The other five, in case you're wondering, are as follows: Patrick Ewing, Wayman Tisdale, Ralph Sampson, David Thompson and Bill Walton. Not bad for a kid whose own dad didn't recruit him out of high school, huh? (We can joke about it now. Things have worked out OK, I'd say.)
Andrew Wiggins, TBA: And now we can begin the controversial portions of the proceedings. I can picture the angry emails already, feel the pixelated rants floating across my laptop as I type: "How can a kid be a preseason All-American if he hasn't even picked a school? Remember when Barnes was a preseason AA and flopped?! He is dragging out his recruitment so clearly he is selfish, also U R DUMB!!!!!111," rinse, repeat, ad infinitum.
Sorry folks: I don't care if the kid hasn't picked a school. I don't care where he decides to play. I don't care if you want to compare him to the last athletic small forward considered an All-American before he ever played a minute of college basketball (Barnes), because the two dudes are … you know, not the same person. I don't care about any of that. What I care about is that there is not a recruiting analyst, NBA scout, college coach or even fellow prospect who doesn't think Wiggins is the real deal -- an immediate Player-of-the-Year candidate, multiple future NBA All-Star and a Kevin Durant-ian franchise-changer. Everyone believes. Everyone.
And if that weren't enough, we also have this handy thing called YouTube. I know what I saw. Wherever he plays, he's going to be a force. End of story.
(Frankly, the only real debate here is whether Wiggins will embrace the nickname "Ender," which a reader suggested in a live chat last week, and which might the nerdiest, most awesome basketball nickname ever. Just think about it, Andrew. This could be a keeper.)
Mitch McGary, Michigan: Small sample size or sign of more to come? That is the defining question about McGary's sophomore season to come after McGary turned down likely NBA riches to stay in Ann Arbor. The goals are straightforward: Win a Big Ten title and, in doing so, replicate that immense March performance for a full 35-game stretch.
Anyone who saw McGary this spring can get with his placement here, because he really was a star. In six tournament games, McGary finished with an offensive rating of 125.7, shot 40-of-59 from the field, grabbed 64 rebounds, ripped 12 steals (including five in one game against Florida) and generally dominated the interior pretty much any time he was in the game. And yes, McGary's minutes went up in March thanks to a Jordan Morgan injury, but it's easy to forget that as recently as Michigan's final regular-season game, McGary picked up four fouls in just eight minutes and spent most of the game on the bench. His March didn't come out of nowhere -- McGary was the second-rated prospect in the 2012 class as recently as his final season in high school -- but it was a surprise to anyone who watched the Big Ten all season.
So: Small sample size? Or the real deal?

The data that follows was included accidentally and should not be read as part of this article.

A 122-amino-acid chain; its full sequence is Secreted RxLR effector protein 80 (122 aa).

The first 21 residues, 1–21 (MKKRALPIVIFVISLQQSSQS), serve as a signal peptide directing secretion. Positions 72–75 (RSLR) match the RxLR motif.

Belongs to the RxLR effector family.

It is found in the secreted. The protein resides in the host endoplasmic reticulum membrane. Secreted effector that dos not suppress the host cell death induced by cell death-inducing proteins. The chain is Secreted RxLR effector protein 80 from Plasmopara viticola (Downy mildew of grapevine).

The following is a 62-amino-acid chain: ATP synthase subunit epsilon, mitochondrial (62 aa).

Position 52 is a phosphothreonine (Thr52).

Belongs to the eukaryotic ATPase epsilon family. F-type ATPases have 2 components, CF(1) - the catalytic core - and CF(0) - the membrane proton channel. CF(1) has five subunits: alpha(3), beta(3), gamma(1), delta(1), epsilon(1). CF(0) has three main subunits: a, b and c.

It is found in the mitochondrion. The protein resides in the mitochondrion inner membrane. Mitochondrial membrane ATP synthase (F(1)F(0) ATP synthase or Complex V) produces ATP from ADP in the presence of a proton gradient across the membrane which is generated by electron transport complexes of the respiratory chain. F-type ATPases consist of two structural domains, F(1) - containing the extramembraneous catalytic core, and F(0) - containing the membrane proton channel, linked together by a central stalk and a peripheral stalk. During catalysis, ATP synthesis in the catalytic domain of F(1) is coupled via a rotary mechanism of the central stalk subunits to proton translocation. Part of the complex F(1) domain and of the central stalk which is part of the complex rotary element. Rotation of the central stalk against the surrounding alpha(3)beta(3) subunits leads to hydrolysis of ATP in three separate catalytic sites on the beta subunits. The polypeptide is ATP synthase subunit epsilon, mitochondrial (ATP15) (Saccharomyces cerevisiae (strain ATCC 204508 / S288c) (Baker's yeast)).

Me? I'm going with the latter. But anything is possible.
Gary Harris, Michigan State: There were times last season when it felt like the touted freshman was struggling, but when you dig in to his performance, most of those times coincided with a nagging shoulder injury Harris battled through for much of the season. Despite that, on the whole he was still very good, an efficient outside shooter who can handle the ball, play in the midrange and finish around the rim, and there's no reason to expect him to be anything less than an impact sophomore in his second season in college hoops. And with a bit more polish and the usual dose of offseason strength training, he could be much, much more.
Cleanthony Early, Wichita State: Trying to reframe Wichita State's Final Four run as predictable would be disingenuous. It wasn't. The Shockers lost five starters last summer. They were a No. 9 seed. They finished 5-5 in their final 10 regular-season games, including a couple of truly ugly losses. Predicting them to get past the various heavyweights in their region -- Gonzaga, Ohio State, New Mexico, Wisconsin -- required a quadruple order of onions.
Having said that, Wichita State was not VCU 2011. The Shockers spent much of the season ranked in the top 25 in both the human polls and the efficiency rankings, and -- and this is the point here -- they always had the kind of physical, athletic talent that made them a high-major wolf in a mid-major sheep's clothing. Case in point: Early. He probably could have played at any number of high-major programs coming out of high school, but he had personal issues to deal with -- he was a "knucklehead" in his high school class, as he put it after the Shockers' Sweet 16 win over La Salle, and the death of his brother played a role in his choice to stay close to his mother at DIII Sullivan County Community College in New York. Now that Early -- one of the most dominant players on the floor in the tournament, an inside-out threat with NBA athleticism and skill -- has put all that behind him, it's fair to expect a big senior season in Wichita.
Jabari Parker, Duke: These days, when you hear the phrase "best prospect since LeBron James," you typically hear it used to describe the aforementioned Wiggins. But it wasn't so long ago that Parker, a Simeon High School star who won four Illinois state titles, appeared on the cover of Sports Illustrated with the words "Best," "prospect" and "LeBron James" all prominently featured. Parker was given this mantle as a high school freshman. For four years, his game has been the relentless focus and beaming pride of Chicago's South Side more than any player not named Derrick Rose. Save an injury that kept him off the AAU circuit last summer, he has still failed to disappoint.
Is he as insanely athletic as Wiggins? No. He's not unathletic, but he isn't a freak of nature throwing the ball under his leg during warmup line dunks like it's the easiest thing in the world. (I really can't recommend Wiggins on YouTube any more fervently here.) But Parker might be more skilled, more cerebral, more of an inside-out offensive clinician and ultimately a perfect fit for a Duke team that needs to replace both Mason Plumlee and Ryan Kelly in its frontcourt.